Begin With a Solid Framework
A business plan is needed for the company. It will allow you to foresee whether your ideas will work and what challenges you'll face down the road. First, determine whether the business will be a sole proprietorship, partnership, limited liability company (LLC) or corporation.

Outline the mission statement, which should detail exactly why you are in business. Beyond that, write down the goals for the business, how you will meet the goals, who will be responsible for them and when they will be realized.

Evaluate the cost of the service or product in the outline. For instance, determine the costs of all materials found in the product, labor costs for creating the product and the cost for indirect materials and labor, such as supplies and clerical services. Figure out the cash flow by starting with the purchase of the inventory and following through to how payment is collected.

The business plan should also address the following points:

  • who the customers are and their needs
  • your knowledge of the business
  • your qualifications
  • pricing models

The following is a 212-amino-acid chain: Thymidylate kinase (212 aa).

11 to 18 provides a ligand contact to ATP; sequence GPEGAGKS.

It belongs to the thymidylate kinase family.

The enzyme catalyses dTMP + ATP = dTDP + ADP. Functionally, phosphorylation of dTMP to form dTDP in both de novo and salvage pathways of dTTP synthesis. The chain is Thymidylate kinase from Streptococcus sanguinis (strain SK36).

• how the finances are managed
  • projections for the future
  • how it is different from the competition

Financing and Legal Setup
Identify the amount of startup funds and the type of financing you will need and their source.

It's important to understand and follow federal, state and local government rules. Papers must be filed if you incorporate, or want to protect the name of the business. Go to your town office or city hall if licenses and permits are needed to operate the business. The local code-enforcement officer can let you know whether you comply with zoning restrictions.

Register for an Employer Identification Number if you plan to incorporate or if your partnership or proprietorship has employees. The business area or home office must be part of the home and used on a regular and exclusive basis in order to qualify for a tax deduction from the IRS. Don't assume your home insurance will cover your home-business activities. Find out how the business will affect your policy and get any extra policies that will help protect you against losses.

Think Professionally
Create a business environment that maintains professionalism and allows you to function well. Analyze the space you will need for the office, production, tools and equipment, clientele and pick-up and delivery. Consider the location, traffic and parking.

The following are some important items you may need to include:

  • a home computer
  • an address or post office box
  • a separate telephone line
  • voice mail
  • a fax machine
  • company letterhead
  • a separate bank account

The Bottom Line
Deciding to start your own business from home is obviously a big step, but with the right forethought and preparation it can be a rewarding experience, both professionally and personally.